“Basically, I started doing this thing where I plug my phone into my setup and open up an old voice memo or find a random YouTube video of an interview or something and throw that over whatever is happening with the music,” Fox told me. “Then I capture it and manipulate it granularly — like, remixing the words or syllables from the recording. Usually makes for some pretty uncanny results.” (Full disclosure: Fox and I have performed and toured together.)
Much like a four-track tape recorder resulting in what’s often considered a raw, lo-fi aesthetic, so too do the microphones and audio-conversion rates of phones hold a certain characteristic. Sylvester has long embraced what would be considered “inferior” (in terms of qualitative/quantitative audio standards) in favor of character, flavor, or spirit.
“I love the iPhone microphone,” Sylvester told me. “It has a specific frequency response that, because of social media, is now inextricably linked with the sound of the human voice. As a recording tool it’s a tight cardioid pattern, so you get what’s right in front of it with just enough bleed to have it sit naturally. I also like the way the converters handle hotter signals — it sounds incredible with drums, and the way the audio breaks up when you scream into it is magical.”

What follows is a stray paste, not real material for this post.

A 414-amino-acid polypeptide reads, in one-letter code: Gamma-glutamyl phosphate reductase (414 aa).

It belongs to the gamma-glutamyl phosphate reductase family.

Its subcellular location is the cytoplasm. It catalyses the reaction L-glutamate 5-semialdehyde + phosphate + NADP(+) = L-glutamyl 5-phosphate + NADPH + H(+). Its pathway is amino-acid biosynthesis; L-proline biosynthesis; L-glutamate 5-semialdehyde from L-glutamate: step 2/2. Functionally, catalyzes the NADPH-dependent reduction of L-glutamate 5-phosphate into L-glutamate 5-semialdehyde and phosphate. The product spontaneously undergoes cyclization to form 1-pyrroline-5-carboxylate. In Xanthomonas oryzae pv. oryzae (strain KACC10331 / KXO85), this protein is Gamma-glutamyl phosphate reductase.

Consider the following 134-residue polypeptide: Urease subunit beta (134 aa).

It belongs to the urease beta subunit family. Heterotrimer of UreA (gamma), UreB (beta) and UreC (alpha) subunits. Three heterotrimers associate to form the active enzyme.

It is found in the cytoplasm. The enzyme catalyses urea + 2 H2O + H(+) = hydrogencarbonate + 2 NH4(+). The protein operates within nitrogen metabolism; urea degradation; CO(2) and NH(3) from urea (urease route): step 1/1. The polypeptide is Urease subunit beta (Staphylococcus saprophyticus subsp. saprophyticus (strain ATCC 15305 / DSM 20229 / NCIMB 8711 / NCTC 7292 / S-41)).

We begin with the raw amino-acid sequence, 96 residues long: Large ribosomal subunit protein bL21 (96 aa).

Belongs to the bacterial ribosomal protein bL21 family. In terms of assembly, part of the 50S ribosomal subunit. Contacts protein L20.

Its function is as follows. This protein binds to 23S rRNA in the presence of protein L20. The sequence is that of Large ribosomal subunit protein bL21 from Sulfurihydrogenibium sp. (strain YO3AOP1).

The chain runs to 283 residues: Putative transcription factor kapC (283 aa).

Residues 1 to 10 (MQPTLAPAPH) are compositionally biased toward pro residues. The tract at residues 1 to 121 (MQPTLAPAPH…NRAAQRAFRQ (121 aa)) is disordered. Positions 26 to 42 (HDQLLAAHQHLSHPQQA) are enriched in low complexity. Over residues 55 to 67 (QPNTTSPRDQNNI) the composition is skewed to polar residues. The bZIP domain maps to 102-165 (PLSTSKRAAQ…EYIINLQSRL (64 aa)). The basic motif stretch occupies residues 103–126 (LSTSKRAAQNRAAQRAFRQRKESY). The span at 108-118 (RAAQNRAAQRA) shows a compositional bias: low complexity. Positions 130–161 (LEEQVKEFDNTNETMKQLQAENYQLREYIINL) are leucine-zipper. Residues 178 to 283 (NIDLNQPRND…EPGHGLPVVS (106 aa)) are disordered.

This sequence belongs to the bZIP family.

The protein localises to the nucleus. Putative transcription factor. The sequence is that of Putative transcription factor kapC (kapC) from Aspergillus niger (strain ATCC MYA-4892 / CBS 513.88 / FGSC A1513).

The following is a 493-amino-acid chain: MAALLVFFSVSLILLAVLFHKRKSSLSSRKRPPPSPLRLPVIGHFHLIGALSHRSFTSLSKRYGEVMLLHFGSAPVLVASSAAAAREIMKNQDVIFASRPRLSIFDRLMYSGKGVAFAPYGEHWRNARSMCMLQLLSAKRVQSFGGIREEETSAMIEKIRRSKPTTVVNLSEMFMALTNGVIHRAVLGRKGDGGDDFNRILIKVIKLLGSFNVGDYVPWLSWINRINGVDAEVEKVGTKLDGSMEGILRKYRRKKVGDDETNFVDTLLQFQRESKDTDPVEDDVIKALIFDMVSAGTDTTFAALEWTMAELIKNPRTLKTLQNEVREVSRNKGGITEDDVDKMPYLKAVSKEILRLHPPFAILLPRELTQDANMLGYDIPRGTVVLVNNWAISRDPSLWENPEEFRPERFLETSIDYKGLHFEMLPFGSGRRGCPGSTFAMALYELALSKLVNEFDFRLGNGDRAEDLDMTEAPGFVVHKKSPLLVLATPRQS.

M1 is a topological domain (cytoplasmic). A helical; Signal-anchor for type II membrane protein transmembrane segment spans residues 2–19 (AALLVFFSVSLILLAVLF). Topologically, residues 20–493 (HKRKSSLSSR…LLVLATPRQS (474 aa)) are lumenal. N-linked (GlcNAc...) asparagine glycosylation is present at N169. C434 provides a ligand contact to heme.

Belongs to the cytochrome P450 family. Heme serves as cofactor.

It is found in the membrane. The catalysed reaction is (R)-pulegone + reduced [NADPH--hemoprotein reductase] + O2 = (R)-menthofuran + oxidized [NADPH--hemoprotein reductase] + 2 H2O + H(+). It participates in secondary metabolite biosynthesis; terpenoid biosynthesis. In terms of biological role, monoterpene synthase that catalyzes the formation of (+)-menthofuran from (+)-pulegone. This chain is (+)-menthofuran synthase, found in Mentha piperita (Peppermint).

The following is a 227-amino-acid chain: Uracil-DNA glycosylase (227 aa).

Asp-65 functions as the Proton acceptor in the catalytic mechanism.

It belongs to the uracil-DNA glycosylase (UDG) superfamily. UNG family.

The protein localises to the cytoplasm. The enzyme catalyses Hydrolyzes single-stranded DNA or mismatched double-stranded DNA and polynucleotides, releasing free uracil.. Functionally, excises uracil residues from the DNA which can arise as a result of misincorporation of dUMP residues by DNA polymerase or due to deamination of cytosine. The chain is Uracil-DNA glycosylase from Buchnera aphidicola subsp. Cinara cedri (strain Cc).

(Full disclosure: I worked for Nick at Godmode for some years as a producer and project manager. Nick released an album of mine in 2016 that I sequenced and composed roughly 80 percent of on my iPhone, using the DM1 drum sequencer and Animoog softsynth. When I was commissioned for this article, the general ethical breach actually registered as more relevant to this conversation than it did as irrelevant. No one I spoke to for this piece used or even knew of DM1.)